When U.S. grocery chain Lunds & Byerlys installed its first transcritical CO2 (R744) refrigeration system in White Bear Lake, Minnesota, in 2018, it expected to save energy.

But the chain got more than it bargained for, saving 22% in total store energy during 2020, compared to a similar store in Edina, Minnesota that uses an R407A DX system. And the transcritical CO2 store experienced savings every month of the year, including July when the average temperature goes up to 85°F (29.4°C).

“It really opened our eyes,” said Jeff Carlson, a Service Technician at Lunds & Byerlys. “We knew that there’d be energy savings for 10 months out of the year, but we thought we’d be pretty neutral in July and August … but we were able to save energy year round.”

Carlson shared these findings during an online end-user panel discussion at the ATMO Virtual Trade Show (VTS) on natural refrigerant technologies on March 30. ATMO VTS was organized by shecco, publisher of R744.com.

The energy savings has given Lunds & Byerlys a taste for more, and the chain is now planning to install CO2 refrigeration in three new upcoming stores, including one that opens next month.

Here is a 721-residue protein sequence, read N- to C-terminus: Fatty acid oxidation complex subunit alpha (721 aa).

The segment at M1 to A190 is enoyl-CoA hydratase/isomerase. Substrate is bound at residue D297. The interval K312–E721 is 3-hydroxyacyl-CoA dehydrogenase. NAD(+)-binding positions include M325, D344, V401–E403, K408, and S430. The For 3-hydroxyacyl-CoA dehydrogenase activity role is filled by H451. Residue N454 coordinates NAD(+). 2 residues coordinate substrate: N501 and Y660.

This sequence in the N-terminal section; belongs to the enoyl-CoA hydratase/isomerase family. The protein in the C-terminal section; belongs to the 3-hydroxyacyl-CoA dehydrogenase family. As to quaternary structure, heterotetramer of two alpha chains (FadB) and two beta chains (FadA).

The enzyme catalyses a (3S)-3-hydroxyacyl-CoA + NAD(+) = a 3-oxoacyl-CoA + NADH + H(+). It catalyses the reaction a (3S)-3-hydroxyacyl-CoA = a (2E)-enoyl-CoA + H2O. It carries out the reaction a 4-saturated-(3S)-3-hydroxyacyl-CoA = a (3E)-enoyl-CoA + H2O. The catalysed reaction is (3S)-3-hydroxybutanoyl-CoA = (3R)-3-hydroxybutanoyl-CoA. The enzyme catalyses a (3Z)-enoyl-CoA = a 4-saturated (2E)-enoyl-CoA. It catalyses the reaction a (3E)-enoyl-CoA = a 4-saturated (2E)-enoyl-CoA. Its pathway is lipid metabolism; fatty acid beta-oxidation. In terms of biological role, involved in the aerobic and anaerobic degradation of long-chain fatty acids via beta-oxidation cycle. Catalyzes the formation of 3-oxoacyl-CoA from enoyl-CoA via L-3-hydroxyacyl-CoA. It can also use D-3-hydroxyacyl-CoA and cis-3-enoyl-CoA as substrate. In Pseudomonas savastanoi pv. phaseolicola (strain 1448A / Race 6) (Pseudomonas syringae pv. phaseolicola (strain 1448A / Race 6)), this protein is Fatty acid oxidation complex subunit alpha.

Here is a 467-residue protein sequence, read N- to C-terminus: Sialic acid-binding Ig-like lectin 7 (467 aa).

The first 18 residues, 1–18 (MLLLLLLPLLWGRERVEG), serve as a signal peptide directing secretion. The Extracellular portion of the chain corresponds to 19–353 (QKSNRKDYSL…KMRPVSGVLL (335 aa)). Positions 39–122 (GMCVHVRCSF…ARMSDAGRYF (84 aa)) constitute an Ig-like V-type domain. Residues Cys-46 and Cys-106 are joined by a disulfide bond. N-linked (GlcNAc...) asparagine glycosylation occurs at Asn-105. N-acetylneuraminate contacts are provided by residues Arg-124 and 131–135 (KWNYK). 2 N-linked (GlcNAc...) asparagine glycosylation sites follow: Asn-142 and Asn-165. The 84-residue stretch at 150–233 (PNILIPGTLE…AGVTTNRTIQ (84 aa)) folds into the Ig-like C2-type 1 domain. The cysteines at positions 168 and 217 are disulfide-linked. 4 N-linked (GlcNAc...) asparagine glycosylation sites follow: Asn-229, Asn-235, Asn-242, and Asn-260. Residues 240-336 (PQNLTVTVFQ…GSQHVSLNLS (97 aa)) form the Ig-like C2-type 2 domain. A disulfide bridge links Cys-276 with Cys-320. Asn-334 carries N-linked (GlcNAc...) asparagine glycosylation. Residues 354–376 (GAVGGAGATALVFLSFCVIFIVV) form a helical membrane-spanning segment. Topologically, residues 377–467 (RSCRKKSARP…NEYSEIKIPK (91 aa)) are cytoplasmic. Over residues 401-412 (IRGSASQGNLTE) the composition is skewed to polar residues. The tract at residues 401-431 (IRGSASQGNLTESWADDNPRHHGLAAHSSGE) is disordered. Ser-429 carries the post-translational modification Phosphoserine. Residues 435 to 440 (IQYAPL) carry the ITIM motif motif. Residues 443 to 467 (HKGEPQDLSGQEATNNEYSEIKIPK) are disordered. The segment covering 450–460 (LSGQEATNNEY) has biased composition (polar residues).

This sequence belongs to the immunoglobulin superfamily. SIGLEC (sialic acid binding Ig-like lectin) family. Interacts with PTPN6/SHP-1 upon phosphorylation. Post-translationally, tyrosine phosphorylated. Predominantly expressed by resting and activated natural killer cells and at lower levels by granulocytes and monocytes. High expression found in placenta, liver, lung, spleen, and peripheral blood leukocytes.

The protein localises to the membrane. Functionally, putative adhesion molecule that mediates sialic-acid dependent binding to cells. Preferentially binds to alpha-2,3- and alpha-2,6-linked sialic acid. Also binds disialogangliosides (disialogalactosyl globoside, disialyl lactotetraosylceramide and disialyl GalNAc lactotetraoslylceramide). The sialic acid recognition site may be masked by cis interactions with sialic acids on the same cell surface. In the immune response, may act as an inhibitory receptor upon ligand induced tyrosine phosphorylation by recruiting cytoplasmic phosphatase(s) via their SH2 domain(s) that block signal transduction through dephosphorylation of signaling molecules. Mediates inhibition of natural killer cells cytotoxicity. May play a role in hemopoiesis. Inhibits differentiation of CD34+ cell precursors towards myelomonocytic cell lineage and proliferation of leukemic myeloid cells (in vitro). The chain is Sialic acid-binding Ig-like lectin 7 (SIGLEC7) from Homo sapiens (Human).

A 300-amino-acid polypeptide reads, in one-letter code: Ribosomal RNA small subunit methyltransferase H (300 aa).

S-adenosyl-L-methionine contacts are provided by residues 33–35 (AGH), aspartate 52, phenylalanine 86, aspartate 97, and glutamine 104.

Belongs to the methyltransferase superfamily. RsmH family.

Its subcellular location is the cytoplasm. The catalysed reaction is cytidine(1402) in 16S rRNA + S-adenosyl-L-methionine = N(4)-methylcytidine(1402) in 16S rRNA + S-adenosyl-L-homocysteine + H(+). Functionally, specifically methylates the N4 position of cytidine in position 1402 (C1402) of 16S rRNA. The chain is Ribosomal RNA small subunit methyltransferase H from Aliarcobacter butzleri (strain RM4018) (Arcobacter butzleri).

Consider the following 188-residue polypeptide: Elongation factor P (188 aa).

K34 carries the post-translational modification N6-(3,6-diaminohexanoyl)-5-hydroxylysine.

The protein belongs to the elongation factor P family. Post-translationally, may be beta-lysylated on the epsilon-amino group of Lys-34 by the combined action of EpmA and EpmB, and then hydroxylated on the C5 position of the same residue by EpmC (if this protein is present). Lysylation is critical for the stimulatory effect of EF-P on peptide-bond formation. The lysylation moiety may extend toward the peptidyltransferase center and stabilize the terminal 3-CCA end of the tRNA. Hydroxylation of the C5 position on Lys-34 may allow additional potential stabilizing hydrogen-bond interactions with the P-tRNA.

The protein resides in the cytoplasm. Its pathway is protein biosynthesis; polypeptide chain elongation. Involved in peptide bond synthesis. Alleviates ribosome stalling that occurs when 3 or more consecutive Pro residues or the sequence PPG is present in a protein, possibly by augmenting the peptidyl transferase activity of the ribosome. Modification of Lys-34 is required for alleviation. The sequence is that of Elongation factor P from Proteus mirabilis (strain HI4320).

The comparison store in Edina, which opened in 2015 is roughly the same size as the White Bear Lake store, and both have the same electrical footprint with hot food bars and salad bars. The cooling capacity of the Edina store is 5% higher than the White Bear Lake store.

Refrigeration-only analysis

The 22% in energy savings Lunds & Byerlys have experienced is for the total store, not just refrigeration. When looking at the energy for the refrigeration system only, the R407A system was found to be 16% higher in energy (kW) usage than the transcritical system between September 2019 and April 2020, with a 13% lower EER (BTU/W).

The White Bear Lake store is equipped with a Hillphoenix Advansor transcritical CO2 system. The system has a low-temperature capacity of 178 MBH (-16°F/-26.7°C) and a medium-temperature capacity of 580 MBH (19°F/-7.2°C). The store also uses Hillphoenix cases, a Baltimore Aircoil Company (BAC) adiabatic gas cooler and RDM (Resource Data Management)system controls. The transcritical system does not use parallel compression or ejectors.

The Lunds & Byerlys transcritical CO2 system is the first in the U.S. to use RDM  controls.

Lunds & Byerlys contractor for the transcritical CO2 installation was Minneapolis, Minnesota-based South-Town Refrigeration & Mechanical.

Its energy consultant was Singh360, in Medina, Minnesota.

““We knew that there’d be energy savings for 10 months out of the year, but we thought we’d be pretty neutral in July and August … but we were able to save energy year round,”

Jeff Carlson

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